I get emails even now from people from people all over the world. I just had a letter from a young woman who lives in France and who said she read my book - unfortunately, Ayesha At Last has not been translated into French - but she read my book in English and she said she has never seen these types of stories represented where you have Muslim characters who are just living their life, who are falling in love, who are having funny adventures, and dealing with some serious things but also some lovely things, and how important it was to her, how much it meant for her to see this type of representation.
And I think what it is, is for so long marginalized communities have been erased. And, like what we were just talking, about the point that you made really beautifully earlier about, the retelling is the way that Jane Austen can be reconfigured to represent different communities … And it's actually been a conversation I think in on Twitter, you know, about all the different diverse retellings? And should they even happen in the first place, which is a different conversation. But, I think … it comes back to the idea that there was nothing for so long. And I know what it's like to feel like my stories, the things that I think are important, are just never represented on the page or on the screen.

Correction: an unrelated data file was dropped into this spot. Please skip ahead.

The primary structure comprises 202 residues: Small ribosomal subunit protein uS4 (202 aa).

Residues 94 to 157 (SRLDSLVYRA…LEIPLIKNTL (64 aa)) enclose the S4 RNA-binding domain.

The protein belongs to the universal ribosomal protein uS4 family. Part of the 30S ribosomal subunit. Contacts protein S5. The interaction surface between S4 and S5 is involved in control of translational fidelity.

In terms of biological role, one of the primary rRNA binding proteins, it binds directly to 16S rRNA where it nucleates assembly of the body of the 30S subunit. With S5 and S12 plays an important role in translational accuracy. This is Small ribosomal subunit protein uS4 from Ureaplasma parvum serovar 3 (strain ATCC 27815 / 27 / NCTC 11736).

That's really powerful. It's wonderful to hear. ... you didn't feel there was a place for you and you forged a place. I feel like that's something that Jane Austen characters are doing. They feel left out of the conversation, marginalized, and they find their way in. … But you say something really powerful here, too: We need to talk about romance. So you mentioned also, to quote you again, in the Toronto Star ... that people of color need more romance. What do you mean by that? And how does this come about, when it comes to that representation, that lack of representation, or that negative representation - and romance?